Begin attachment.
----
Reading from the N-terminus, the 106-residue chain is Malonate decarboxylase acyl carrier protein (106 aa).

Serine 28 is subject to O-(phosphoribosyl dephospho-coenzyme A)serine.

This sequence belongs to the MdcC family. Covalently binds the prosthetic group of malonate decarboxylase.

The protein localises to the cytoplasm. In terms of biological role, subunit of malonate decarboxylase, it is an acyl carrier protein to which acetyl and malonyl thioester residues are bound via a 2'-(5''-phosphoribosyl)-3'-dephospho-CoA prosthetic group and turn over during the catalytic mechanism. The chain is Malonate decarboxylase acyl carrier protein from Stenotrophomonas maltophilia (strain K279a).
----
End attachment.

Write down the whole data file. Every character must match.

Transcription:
Reading from the N-terminus, the 106-residue chain is Malonate decarboxylase acyl carrier protein (106 aa).

Serine 28 is subject to O-(phosphoribosyl dephospho-coenzyme A)serine.

This sequence belongs to the MdcC family. Covalently binds the prosthetic group of malonate decarboxylase.

The protein localises to the cytoplasm. In terms of biological role, subunit of malonate decarboxylase, it is an acyl carrier protein to which acetyl and malonyl thioester residues are bound via a 2'-(5''-phosphoribosyl)-3'-dephospho-CoA prosthetic group and turn over during the catalytic mechanism. The chain is Malonate decarboxylase acyl carrier protein from Stenotrophomonas maltophilia (strain K279a).